Monday, 11 April 2011

Braufactum Darkon, Roog and Indra.

A little while ago I mentioned the very attractively packaged, own-branded beers from BraufactuM. This was in the context of exclusivity, as the presentation, and the price of these beers seems aimed at a particular type of person. But are they any good? I was lucky enough to have the chance to take three of their beers for a little taste drive.

BraufactuM Darkon  is described as an "elegant Schwarzbier" at 5.4% ABV. It has a light roast and toffee aroma, with some fruitiness. The initial impression on the flavour is that of a thin malt drink with a pleasant raisin fruitiness with light coffee and chocolate notes. Remarkably floral at the back, it delivers a pronounced herbal  bitterness, washed away by thin caramel flavours. It's nice that this bitterness gives a sharp contrast to the sweet and roast flavours, but it ends on a bit of a bilious sour note. Better when drinking, and not good to stop so. Interesting, but not a balance of flavours that works for me. Well, not the sick.

Their Roog Rauchweizen raises the ABV to a respectable 6.6%, and pours  dark, muddy brown. It delivers a light smoke aroma, gentle, but certainly present, on top of a classic Weizen banana-like foundation, combining into a smoked-fruit effect. Rather good! If has a soft, juicyfruit/bubblegum and strawberry-like flavour, with a spritzy carbonic bite, followed by a very pleasant, sweet smokiness. Well-balanced and hitting all the classic Weizen buttons with the added dimension of smoke, I have to say, this is the best Rauchweizen I've had. Others, including the more famous ones from Schlenkerla and Spezial, just didn't get the balance right, in my mind. Lovely.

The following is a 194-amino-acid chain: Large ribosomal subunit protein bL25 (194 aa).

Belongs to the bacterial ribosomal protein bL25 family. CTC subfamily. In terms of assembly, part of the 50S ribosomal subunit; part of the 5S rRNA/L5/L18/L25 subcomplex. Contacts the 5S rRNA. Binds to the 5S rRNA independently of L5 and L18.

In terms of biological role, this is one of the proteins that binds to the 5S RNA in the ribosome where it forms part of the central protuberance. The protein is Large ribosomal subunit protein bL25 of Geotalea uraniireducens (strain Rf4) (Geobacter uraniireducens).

And on to the BraufactuM Indra, a 6.8% Weizen India Pale Ale. I was looking forward to this one most, to see what a German interpretation, including Cascade hops, would turn out like. With a lively carbonation and that orange hue, it looks every bit the Weißbier, but that's where it stops. I have to admit, my first impression was Wow! A huge grapefruit aroma leaps out from under that dense, fluffy head. It has an interesting mix of flavours. The hops elements are way to the fore, with grapefruit and lemon banging it out. There's a grainy middleground, somewhat mealy, but with a robust fruitiness suggesting orange, pears and a light caramel. I'm not sure what yeast was used, as it has none of the hallmark Weizen flavours that I expected, but perhaps it just makes heavy use of wheat. I have to admit, I made no other notes as it was a complete distraction of a beer.

So, are they worth it? Well, that depends. Flavour-wise, I was really impressed. The Roog, at €4.99 for 330ml was the first Rauchweizen I tried that I felt really worked, and it exceeded expectations. Similarly, I’m a big fan of the American interpretation of IPAs, and the Indra checked all of the boxes, and then some. Simply brilliant. But at €5.99 for 330ml, I simply cannot justify that as a regular purchase, especially as it is most likely made locally. Sadly, that means that while at best, they may expect  an occasional purchase for curiosity, they won’t be getting regular custom from me (sad for me too!). I can’t help wondering if this kind of pricing is shooting themselves in the foot, but then there will always be someone with more money than sense.

Many thanks to my friend and whisky pimp, Rüdiger, for sharing these with me. I'm tempted to try more.

12 comments:

Ghost Drinker said...

They sound great! The labels look quite like the Ola Dubh range too, I bet it's super stuff.

Beeron said...

They sell these at the Frische Paradies chain, I previously tried the Indra and "Clan" which was a Scotch Ale, both of which were great. Shame about the price like you say. When you can get an imported American IPA from Bierzwerg for half the price...?